Comparison of Dye-Sensitized Rutile- and Anatase-Based TiO2 Solar Cells

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Crack-free nanocrystalline rutile TiO2 films with thicknesses of up to 12μm were prepared and characterized in connection with their application to dye-sensitized solar cells. The photoelectrochemical properties of the rutile-based solar cell are compared with those of the anatase-based cell. Scanning electron microscopy (SEM) shows that the rutile films consist of homogeneously distributed rod-shaped particles with an average dimension of 20 × 80 nm. Both the thickness and the morphology of the rutile films have a strong influence on the photoelectrochemical properties of the solar cells. Measurements of the incident monochromatic photon-to-current conversion efficiency (IPCE) as a function of film thickness imply that a significant fraction of light in the spectral region below 600 nm is absorbed in the first few microns of the dye-covered films due to strong light absorption by the dye. At longer wavelengths, where the dye absorbs weakly, the IPCE increases in direct proportion to the film thickness, suggesting that the electron-injection rate throughout the cell approaches homogeneity. The open-circuit photovoltage (V) shows only a small change with film thickness, which is attributed to the compensating effect associated with the dependence of the number of dye molecules and recombination centers on the surface area. For the same film thickness, the photocurrent-voltage responses of the dye-sensitized rutile and anatase films at one-sun light intensity are remarkably close. Their V is essentially the same, whereas the short-circuit photocurrent of the rutile-based cell is only about 30% lower than that of the anatase-based cell. The lower photocurrent of the rutile film correlates with a lesser amount of adsorbed dye, owing to a smaller surface area per unit volume compared with that of the anatase film. Intensity-modulated photocurrent spectroscopy and SEM studies indicate that electron transport is slower in the rutile layer than in the anatase layer due to differences in the extent of interparticle connectivity associated with the particle packing density.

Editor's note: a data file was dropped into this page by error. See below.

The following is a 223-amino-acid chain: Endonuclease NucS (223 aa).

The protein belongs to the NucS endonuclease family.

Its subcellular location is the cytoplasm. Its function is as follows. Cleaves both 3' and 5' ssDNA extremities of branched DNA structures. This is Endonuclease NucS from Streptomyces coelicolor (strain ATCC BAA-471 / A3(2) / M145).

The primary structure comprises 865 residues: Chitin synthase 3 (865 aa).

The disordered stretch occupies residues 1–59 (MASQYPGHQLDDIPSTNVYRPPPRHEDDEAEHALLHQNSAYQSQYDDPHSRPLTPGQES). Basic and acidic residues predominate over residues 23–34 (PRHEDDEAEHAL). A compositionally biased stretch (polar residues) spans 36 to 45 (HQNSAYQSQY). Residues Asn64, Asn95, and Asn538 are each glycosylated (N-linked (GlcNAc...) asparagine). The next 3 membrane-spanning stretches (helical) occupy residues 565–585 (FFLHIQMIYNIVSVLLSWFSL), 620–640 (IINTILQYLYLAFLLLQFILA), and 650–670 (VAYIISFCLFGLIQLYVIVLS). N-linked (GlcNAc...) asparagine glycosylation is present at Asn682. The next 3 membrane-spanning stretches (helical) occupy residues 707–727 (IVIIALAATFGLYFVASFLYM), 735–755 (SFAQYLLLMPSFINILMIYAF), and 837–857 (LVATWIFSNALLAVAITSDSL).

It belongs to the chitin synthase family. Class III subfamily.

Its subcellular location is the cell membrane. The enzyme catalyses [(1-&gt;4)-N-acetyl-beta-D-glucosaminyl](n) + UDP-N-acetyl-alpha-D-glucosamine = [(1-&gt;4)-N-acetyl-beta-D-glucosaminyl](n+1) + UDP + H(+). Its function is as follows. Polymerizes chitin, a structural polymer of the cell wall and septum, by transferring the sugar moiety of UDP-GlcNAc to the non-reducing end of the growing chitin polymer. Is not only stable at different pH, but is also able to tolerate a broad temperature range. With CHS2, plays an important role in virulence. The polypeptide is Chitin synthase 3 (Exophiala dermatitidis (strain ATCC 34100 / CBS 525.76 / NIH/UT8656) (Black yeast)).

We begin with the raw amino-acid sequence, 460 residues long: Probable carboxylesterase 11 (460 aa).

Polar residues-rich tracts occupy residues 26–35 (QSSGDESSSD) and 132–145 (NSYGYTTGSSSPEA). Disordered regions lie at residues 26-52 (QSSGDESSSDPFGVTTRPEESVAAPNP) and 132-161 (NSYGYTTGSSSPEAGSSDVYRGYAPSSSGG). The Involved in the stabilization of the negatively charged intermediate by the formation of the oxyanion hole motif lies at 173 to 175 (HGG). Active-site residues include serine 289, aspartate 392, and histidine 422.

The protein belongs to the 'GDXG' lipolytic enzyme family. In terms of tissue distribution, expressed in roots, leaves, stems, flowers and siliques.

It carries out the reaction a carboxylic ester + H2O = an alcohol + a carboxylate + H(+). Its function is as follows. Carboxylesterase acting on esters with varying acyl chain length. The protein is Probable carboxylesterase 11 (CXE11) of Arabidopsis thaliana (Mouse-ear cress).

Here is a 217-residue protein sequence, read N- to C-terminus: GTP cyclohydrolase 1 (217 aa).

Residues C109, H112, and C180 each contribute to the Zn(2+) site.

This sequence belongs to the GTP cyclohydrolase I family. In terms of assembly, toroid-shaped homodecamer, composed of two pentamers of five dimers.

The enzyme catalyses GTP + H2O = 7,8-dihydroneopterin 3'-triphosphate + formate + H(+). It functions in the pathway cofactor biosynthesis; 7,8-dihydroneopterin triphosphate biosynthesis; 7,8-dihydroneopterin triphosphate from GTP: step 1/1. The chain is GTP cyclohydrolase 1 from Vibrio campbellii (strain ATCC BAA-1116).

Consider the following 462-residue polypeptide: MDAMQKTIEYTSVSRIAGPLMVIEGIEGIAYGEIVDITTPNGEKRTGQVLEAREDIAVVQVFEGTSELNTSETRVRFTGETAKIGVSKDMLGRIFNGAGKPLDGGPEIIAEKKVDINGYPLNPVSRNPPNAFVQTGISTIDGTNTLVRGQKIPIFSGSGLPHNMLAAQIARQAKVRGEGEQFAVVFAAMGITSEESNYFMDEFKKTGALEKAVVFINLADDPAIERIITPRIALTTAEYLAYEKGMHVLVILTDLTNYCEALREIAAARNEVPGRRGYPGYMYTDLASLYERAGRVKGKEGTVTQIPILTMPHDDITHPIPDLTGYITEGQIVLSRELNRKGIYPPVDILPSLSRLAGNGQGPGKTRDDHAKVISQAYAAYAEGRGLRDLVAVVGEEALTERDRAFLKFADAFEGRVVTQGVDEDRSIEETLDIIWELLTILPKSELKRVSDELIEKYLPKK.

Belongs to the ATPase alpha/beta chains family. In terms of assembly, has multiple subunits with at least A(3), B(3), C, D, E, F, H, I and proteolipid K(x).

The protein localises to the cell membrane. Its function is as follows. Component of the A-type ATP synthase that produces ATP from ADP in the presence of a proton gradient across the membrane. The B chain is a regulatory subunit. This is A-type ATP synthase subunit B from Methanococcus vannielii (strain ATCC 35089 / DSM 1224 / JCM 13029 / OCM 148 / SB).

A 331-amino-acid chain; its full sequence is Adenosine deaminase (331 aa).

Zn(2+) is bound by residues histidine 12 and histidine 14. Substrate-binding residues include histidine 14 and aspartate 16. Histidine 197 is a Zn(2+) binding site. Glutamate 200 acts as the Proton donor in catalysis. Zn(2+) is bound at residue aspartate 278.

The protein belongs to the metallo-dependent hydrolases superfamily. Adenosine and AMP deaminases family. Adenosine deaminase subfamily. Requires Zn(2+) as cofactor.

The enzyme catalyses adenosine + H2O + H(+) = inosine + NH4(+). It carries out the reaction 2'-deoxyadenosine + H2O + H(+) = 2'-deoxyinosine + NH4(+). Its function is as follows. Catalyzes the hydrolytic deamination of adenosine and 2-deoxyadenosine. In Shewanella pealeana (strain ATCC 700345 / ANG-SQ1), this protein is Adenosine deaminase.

Original languageAmerican English
Pages (from-to)8989-8994
Number of pages6
JournalJournal of Physical Chemistry B
Issue number38
StatePublished - 2000

NREL Publication Number

  • NREL/JA-590-29542


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